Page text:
Quality of Life

January 8, 2012 at 8:37 am 4 comments

If not for this brave new world’s medical advances, my husband would have died several years ago.  Diabetic with vascular disease, without a quadruple bi-pass and stints, he wouldn’t be alive.  But the doctors can’t do it all, he has to take some responsibility himself.  A bucket full of pills and a very limited diet are necessary to keep him above ground.  Which brings up the issue of Quality of Life. 

He’s a foodie.  He sells it, cooks it, eats it and uses it as the center of his entertainment.  He did really well keeping his weight down for awhile, but now, at least from outside appearances, he has given up.  256 and climbing, 60 pounds over his doctors recommended maximum.  For him, maintaining a quality of life means not amending the list of foods he loves.

I wonder sometimes what my issue might be.  I’m blessed with excellent health and relatively few bad habits.  Right now with eight grand kids and one more on the way, I imagine I’d give up anything for one more day watching them grow.  I can’t imagine anything that would be worth more to me then seeing them graduating from college, getting married, and having kids of their own.  Stop writing?  Sure…if it gives me one more game of tag with Makenna, one more sewing lesson with Briauna, one more afternoon rocking Preslie.  Eat only bread and water?  Sure…if I get one more story with Ayla, one more puzzle with Juliette and one more chance to plant flowers with Brendolyn.  There just isn’t anything more important to my quality of life than watching Aubree build her music career, and seeing who Austin will date next.  

Maybe it’s a woman thing.  

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4 Comments Add your own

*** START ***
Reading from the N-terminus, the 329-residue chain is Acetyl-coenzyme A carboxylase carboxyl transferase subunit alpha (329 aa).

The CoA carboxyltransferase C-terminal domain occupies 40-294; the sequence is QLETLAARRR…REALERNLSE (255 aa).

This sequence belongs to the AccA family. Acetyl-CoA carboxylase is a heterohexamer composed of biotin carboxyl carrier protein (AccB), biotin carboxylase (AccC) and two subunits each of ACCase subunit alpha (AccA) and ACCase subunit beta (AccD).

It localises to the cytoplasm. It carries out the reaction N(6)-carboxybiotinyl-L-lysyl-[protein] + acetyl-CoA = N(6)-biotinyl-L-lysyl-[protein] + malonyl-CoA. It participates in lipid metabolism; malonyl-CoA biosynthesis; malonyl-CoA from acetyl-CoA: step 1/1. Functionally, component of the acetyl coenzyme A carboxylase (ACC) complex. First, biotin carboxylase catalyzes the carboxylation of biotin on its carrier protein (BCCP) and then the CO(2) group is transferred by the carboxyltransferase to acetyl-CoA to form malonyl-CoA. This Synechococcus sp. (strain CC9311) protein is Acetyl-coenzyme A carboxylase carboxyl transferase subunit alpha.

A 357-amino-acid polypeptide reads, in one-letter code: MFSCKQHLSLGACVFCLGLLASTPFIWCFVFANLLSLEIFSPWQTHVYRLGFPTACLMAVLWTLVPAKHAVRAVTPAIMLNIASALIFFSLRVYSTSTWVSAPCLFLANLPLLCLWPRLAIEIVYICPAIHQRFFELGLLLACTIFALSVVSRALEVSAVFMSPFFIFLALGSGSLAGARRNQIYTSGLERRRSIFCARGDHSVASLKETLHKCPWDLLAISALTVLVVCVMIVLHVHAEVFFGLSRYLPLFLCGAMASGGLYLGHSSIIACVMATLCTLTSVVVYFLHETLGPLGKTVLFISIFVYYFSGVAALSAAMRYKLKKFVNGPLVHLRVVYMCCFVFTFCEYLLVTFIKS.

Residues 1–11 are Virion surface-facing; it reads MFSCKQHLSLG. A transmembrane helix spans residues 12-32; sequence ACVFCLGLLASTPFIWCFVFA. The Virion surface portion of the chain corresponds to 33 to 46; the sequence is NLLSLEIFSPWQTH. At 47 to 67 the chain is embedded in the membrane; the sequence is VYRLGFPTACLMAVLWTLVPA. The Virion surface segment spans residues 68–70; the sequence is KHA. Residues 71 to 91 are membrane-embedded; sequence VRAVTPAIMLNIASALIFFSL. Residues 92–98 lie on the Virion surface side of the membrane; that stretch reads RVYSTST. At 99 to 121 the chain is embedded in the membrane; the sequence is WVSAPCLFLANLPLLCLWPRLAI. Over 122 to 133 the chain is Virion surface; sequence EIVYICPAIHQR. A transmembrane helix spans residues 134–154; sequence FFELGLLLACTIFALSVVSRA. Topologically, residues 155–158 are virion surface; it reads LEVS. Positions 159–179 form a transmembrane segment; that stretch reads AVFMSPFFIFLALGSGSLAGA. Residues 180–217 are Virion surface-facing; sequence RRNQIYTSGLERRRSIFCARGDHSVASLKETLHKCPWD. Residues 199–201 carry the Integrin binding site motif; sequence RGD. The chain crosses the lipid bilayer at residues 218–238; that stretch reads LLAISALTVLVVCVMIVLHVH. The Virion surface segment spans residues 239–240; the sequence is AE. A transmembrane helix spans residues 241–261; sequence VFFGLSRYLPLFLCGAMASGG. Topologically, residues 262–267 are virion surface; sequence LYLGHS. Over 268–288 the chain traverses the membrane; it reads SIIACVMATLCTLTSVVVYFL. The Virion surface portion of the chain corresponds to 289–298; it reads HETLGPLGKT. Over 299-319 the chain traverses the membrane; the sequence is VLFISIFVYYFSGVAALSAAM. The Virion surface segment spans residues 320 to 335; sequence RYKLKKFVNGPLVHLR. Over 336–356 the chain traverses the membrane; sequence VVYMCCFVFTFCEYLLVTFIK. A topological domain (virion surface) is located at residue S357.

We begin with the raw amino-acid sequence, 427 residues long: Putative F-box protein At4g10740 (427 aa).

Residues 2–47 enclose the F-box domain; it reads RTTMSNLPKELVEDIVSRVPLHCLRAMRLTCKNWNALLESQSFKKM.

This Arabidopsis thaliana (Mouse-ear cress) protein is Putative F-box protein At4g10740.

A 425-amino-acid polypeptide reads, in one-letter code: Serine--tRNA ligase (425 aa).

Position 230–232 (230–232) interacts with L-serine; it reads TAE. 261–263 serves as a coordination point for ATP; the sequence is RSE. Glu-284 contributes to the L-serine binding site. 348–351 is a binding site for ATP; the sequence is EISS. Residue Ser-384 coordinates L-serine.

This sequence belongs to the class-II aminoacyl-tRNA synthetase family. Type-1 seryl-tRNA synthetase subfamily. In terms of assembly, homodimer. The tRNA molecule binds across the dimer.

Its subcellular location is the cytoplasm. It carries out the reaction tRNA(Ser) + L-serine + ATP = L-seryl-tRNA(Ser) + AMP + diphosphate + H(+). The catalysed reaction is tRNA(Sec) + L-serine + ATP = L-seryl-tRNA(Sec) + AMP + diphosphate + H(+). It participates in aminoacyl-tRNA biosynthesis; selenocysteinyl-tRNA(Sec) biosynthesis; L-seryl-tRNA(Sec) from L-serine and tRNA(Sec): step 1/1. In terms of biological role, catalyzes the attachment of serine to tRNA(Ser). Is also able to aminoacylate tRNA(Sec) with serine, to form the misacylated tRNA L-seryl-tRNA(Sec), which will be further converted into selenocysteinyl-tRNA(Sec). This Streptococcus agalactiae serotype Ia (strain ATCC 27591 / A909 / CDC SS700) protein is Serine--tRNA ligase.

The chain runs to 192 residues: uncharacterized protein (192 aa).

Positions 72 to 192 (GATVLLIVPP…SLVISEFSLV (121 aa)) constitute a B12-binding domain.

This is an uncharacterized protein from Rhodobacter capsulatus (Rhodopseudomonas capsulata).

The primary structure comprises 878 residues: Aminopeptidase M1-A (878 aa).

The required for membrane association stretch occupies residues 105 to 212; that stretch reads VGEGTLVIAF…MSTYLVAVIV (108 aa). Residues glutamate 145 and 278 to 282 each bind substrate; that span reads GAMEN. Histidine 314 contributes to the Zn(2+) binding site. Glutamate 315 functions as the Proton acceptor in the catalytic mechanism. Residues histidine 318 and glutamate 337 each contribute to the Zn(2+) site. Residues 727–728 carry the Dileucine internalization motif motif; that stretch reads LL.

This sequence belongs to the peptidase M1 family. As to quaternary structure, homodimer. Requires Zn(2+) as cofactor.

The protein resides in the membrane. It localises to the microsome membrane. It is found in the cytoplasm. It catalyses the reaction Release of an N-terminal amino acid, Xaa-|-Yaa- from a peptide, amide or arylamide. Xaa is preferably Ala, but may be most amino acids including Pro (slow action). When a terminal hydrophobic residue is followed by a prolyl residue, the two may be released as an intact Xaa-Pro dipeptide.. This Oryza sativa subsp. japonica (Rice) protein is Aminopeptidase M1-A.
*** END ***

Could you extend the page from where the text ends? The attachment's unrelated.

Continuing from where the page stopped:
• 1. guyana gyal  |  January 12, 2012 at 5:53 am

    There’s a Cat Stevens’ song you might like, something about I’ve got a thing about seeing my grandson grow old…

    Reply
  • 2. Dave  |  January 14, 2012 at 11:32 am

    I think there comes a time in out lives where we say ok so if I do this , dont do that etc, I may live x number of years longer, but then to that individual missing out on those things they cut out etc may not be worth it. But that could be seen as selfish. GG point is very good as there are other people in this world who need you. Always a difficult callbut whats the saying often quoted ” moderation in all things”

    The baby looks great Kat, I bet you find it hard to take a break.

    Reply
  • 3. Hayden  |  January 27, 2012 at 1:49 am

    Food is a tough one for people to understand. Everyone “does it” but not everyone has the same relationship to it. And not all intense relationships with food are pathological. For many years, food was an obsession similar to the one some people have with art. Flavor and texture fascinated me.

    What’s changed (alas?) for me, is that my tastebuds are no longer as acute as they once were, and with that change (common to age) the obsession has ebbed.

    I miss it. But I’ve learned that I can no longer have that intensity that I used to love, and without the intensity the obsession with all things food has faded. There was a time when it was simple for me to parse a dish from tasting – I knew what ingredients had gone into it, and how and when they were added. People thought it was alchemy, but it was just the accumulated knowledge that comes with cooking and a strong sense of taste.

    I still taste dishes “in my head” but in my mouth the intensity is gone.

    Perhaps your man has more than the usual number of taste buds.

    Reply
  • 4. katcampbell  |  January 27, 2012 at 8:38 pm

    Thank you Hayden, you have enlightened me considerably about my resident foodie and maybe nailed what’s plaguing him. It’s so nice to hear from you.

    Reply

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